There has been a buzz surrounding the Cambodia Securities Exchange (CSX) in recent weeks.
The upcoming listing of Acleda Bank Plc has set off new levels of enthusiasm in the stock market, which has otherwise received a somewhat tepid response from the investor community.
CSX CEO Hong Sok Hour is certainly excited. He has noted that the upcoming initial public offering (IPO) by Acleda – a top home-grown bank with a strong track record – could provide needed impetus for the so-far lethargic bourse.
“It is a big leap forward from 2018. There have been lot of changes over the past two years because we have initiated many projects and campaigns to create awareness.
“The news of Acleda being listed seems to be changing things. Stock prices have started to climb again,” Sok Hour told The Post.
So far, the exchange boasts eight listed companies – five stock-listed companies and three bond-listed firms.
The CSX experienced a rollercoaster ride after the first listing of Phnom Penh Water Supply Authority in 2012, followed by lull period until 2017, when Sihanoukville Autonomous Port was listed.
In between these listings, garment-maker Grand Twins International (Cambodia) Plc went public in 2014, followed by the entry of Phnom Penh Autonomous Port the following year and Phnom Penh SEZ Plc in 2016.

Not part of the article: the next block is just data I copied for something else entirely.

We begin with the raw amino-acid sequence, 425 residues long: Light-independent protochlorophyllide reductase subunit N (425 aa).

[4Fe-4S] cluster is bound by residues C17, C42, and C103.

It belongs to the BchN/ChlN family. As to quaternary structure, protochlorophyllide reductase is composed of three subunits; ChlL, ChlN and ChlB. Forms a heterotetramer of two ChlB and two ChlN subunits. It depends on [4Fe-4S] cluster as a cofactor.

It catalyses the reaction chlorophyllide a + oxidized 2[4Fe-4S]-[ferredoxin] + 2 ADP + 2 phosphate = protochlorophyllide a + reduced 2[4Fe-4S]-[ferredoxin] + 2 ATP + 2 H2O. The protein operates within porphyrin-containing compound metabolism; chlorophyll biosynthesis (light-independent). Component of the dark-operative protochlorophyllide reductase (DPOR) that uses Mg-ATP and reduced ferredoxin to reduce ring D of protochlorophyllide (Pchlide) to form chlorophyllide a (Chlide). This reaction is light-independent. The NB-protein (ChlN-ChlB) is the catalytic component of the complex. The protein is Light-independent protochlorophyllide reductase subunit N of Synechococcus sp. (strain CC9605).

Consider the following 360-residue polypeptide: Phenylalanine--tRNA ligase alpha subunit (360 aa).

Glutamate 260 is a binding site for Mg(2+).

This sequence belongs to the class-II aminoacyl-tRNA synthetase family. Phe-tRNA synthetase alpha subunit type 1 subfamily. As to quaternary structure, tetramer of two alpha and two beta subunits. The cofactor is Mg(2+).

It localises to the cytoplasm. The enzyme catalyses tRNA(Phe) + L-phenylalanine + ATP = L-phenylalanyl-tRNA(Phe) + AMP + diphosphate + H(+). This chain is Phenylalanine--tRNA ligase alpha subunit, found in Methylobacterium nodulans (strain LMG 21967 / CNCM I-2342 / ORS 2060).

Acleda, which plans to list this April, could break market monotony, with more companies expected to follow suit.
“If we continue to maintain the momentum we have built over the last two years, and with Acleda, we can build an active market in the next two to three years. More companies are showing interest, but they are not there yet,” Sok Hour said.
But headwinds are plenty that could dampen the latest positive sentiments. Investor attention is still inadequate in the bourse, while tight regulations, a fear among some stakeholders of instability after listing and a lack of incentives to woo the private sector are some nagging woes.
In addition, the concerns regarding the Covid-19 outbreak, which is impacting economies globally, coupled with volatile international financial markets could also dampen investor’s short-term interest. Yet Sok Hour is optimistic.
“We have a lot of potential, and our economic growth is strong. Right now there is inadequate interest, not many listed stocks and liquidity is low.
“But in two to three years’ time we will have more listed companies and so we [anticipate] greater liquidity in the market. There will more opportunities then, while some stocks are very attractive now,” he said.
Since the establishment of CSX in 2012, capital worth about $161 million has been mobilised, while more than 20,000 investors have traded on the local bourse.